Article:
Sometimes I Am Ashamed Of My CF Cough
In Cystic-Fibrosis.com's Cystic Fibrosis In America Survey, 72% of patients reported experiencing a frequent cough, and 32% said that it's the symptom that affects their daily life the most. When people think of CF, they might think of coughing as the foremost symptom, but fail to understand how much coughing can truly impact your life.
What is a CF cough?
A CF cough is unique--to say the least. In my own experience, my cough is very wet and productive, producing thick and sticky mucus. It is not pleasant to hear and I’ll be the first to admit that. It is also chronic and very hard to stifle or control. Even in periods of stability, there’s always some level of coughing.
In addition, my cough can often keep me up at night and interrupt my sleep, and occasionally lead to episodes of vomiting during exacerbations. For many women with CF, chronic coughing can wreak havoc on the pelvic floor muscles and lead to varying degrees of urinary incontinence.1 I have definitely been one of those women. And those are just some of the ramifications of living with a CF cough.
Cough anxiety is real
Although the physical aftermath of chronic coughing is difficult, the anxiety about worrying how my cough bothers other people is sometimes worse. I know I shouldn’t care--but I do. I care that people (mostly strangers or people I don’t know well) will become annoyed listening to a never-ending cough. I also care that they might think I am contagious or “disgusting”.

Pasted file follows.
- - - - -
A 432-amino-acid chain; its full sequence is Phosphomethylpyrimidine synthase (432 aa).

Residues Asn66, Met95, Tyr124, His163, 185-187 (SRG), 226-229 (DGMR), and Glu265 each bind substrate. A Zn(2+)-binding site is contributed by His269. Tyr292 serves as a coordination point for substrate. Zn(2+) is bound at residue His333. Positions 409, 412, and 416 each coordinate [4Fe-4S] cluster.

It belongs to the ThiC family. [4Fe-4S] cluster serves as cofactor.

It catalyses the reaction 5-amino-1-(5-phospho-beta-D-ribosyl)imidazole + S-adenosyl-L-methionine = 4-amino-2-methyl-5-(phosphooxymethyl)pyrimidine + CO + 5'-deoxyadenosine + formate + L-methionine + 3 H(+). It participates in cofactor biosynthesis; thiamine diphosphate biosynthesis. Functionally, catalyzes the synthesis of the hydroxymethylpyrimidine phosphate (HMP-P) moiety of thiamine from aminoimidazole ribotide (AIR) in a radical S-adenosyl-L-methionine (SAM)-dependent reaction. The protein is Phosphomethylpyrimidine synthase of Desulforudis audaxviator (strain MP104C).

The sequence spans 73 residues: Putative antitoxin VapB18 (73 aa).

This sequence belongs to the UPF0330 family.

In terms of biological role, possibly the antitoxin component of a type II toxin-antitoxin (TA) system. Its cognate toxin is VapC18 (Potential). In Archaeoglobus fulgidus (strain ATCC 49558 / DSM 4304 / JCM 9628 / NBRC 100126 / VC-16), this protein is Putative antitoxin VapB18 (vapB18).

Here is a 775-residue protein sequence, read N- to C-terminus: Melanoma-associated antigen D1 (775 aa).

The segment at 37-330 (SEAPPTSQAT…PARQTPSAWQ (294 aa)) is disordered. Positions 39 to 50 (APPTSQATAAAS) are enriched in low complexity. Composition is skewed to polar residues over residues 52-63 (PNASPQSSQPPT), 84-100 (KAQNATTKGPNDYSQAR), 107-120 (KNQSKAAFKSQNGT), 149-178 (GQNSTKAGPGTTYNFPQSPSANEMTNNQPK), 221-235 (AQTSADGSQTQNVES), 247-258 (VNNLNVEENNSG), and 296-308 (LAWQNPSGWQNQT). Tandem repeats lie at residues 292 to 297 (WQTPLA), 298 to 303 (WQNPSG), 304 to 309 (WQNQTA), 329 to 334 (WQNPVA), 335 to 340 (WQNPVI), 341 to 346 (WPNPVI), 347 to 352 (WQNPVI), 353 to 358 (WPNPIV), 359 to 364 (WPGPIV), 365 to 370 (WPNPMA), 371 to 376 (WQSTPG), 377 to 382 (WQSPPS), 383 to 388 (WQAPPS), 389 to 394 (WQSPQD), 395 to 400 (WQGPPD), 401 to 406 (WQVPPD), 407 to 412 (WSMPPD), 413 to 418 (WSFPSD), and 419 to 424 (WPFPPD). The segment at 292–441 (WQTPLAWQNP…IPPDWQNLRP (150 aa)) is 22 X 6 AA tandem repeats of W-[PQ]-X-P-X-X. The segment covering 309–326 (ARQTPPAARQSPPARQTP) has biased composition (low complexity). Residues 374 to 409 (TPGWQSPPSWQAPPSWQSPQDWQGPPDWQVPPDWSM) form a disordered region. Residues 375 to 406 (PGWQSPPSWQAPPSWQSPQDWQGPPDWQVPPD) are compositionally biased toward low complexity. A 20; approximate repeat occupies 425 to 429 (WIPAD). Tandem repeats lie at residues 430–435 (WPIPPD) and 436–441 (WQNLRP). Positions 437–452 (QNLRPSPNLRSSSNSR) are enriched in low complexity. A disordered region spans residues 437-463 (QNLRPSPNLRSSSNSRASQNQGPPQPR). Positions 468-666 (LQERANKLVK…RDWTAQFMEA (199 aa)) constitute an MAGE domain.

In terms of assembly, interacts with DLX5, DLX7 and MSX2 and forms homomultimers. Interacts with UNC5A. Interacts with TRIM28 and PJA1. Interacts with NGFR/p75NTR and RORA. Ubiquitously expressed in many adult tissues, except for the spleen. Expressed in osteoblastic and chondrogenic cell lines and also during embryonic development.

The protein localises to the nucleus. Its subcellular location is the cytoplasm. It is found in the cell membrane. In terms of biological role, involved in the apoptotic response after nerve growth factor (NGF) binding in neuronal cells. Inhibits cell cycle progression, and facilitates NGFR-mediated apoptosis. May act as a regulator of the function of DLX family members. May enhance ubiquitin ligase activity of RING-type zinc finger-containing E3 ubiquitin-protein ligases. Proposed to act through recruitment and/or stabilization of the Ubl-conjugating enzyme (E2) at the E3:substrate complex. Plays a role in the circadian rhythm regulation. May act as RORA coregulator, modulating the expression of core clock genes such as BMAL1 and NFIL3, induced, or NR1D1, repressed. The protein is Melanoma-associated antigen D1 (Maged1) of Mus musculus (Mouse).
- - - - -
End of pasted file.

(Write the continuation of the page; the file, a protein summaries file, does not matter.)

There have been so many moments that have been infiltrated by my cough--quiet movie theaters, important school exams, and crowded social gatherings where I am not the center of attention and yet my cough steals attention. I try to be considerate, but my cough has other plans. Alas, in certain situations, my cough gives me anxiety and sometimes I am ashamed to be its owner.
Especially during exacerbations, I often feel a sense of relief when we get home and I can cough freely without worrying about others’ reactions. I don’t have to stifle my cough with tiny sips of water or steal a perfect moment to let out a coughing attack during a robust round of applause.
Trikafta changed my CF cough for the better
After starting Trikafta, I quickly realized that my cough significantly decreased. Expecting coughing attacks following simple tasks, it felt unsettling at first. Periods of silence filled our house and it was eerily quiet. In the past, the sound of my productive cough meant I was at least attempting to clear my lungs.
In some ways, it was comforting to know my cough would eventually provide some relief at home. Thanks to Trikafta, it’s different now. The frequency of my cough is different. The actual sound of my cough has changed, as well. And most importantly, the public anxiety as a result of my cough has gotten much better.
My almost-three-year-old even noticed the difference in the intensity and frequency of my cough. Whenever I have a coughing attack or a bad day, he now asks, “Mommy, you OK?” Whereas before Trikafta, he was so used to it it didn’t strike him as abnormal. It was just how his mommy spent her days--coughing. It makes me happy we have achieved another slice of “normalcy” in our days--another freedom to be celebrated.
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Have you (or a loved one) been experiencing any negative side effects from Trikafta?